Tuesday, 12 January 2016: 11:15 AM
Room 338/339 ( New Orleans Ernest N. Morial Convention Center)
Winter 2014–2015 began with a vengeance in mid-November 2014 over much of the CONUS east of the Rockies. The coldest November weather in 35 years was ushered in by a sequence of arctic air masses that progressively advanced eastward and southward across the CONUS. An epic lake-effect snowstorm that buried parts of western New York on 18–19 November was followed by a series of snow and ice storms that disrupted Thanksgiving holiday travel. Arctic air retreated poleward during the first part of December 2014, but returned in force over much of the eastern CONUS late in the month. Between mid-January and mid-February 2015, multiple extreme weather events that featured record-breaking monthly and seasonal snowfalls and record-breaking daily minimum temperatures were observed over parts of the northeastern United States and adjacent Atlantic Canada.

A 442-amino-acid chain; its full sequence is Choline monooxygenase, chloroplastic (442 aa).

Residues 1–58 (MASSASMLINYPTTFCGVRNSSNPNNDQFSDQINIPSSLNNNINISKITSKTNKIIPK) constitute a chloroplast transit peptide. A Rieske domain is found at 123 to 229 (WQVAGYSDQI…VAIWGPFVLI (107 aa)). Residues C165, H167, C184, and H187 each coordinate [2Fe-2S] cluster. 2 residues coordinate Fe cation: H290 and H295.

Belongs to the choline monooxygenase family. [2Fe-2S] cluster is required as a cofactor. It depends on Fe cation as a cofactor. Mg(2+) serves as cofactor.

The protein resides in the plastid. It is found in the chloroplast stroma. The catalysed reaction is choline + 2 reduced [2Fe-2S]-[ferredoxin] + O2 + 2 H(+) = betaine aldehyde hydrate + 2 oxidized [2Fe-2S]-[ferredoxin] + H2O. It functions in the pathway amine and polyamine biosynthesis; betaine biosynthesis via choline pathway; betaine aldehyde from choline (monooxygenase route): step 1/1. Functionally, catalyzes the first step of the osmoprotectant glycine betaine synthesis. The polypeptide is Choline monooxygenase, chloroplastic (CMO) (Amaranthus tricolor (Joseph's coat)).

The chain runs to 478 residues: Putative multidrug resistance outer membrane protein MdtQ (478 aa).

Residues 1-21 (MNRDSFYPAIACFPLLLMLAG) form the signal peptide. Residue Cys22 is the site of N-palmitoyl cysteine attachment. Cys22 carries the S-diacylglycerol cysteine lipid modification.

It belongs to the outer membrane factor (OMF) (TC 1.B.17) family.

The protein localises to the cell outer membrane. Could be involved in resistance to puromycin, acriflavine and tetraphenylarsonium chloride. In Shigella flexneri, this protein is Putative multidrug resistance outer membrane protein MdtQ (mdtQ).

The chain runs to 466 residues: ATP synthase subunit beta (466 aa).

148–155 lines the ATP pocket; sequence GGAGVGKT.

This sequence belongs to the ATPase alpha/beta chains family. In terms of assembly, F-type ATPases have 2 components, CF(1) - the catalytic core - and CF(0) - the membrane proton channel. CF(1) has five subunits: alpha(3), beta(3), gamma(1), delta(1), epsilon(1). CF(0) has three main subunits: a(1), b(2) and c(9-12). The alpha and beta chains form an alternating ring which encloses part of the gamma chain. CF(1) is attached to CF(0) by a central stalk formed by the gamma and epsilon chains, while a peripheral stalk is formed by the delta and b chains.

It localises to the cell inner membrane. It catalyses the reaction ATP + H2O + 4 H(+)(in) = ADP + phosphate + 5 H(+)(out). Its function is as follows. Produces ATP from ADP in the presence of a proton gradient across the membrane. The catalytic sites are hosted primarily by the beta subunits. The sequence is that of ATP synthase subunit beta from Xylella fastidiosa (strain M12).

Beginning in January 2015, a high-amplitude flow pattern developed that featured persistent high-amplitude ridges over northeastern Russia, Alaska, western North America, and the North Atlantic and deep troughs over the eastern North Pacific and eastern North America. This persistent amplified flow pattern supported the occurrence of frequent heavy snowstorms, including blizzards, over parts of the northeastern CONUS during the latter part of January and much of February 2015. The discussion will focus on the coastal storm of 26–27 January 2015 which was noteworthy for creating blizzard conditions in the Boston area and a significant snowstorm in the New York City area. Special attention will be devoted to predictability issues and communicating uncertainty problems associated with this storm. We will compare and contrast the real-time challenges of using operational ensemble snowfall amount forecasts to make public snowfall amount forecasts in the Boston and New York City metropolitan areas.
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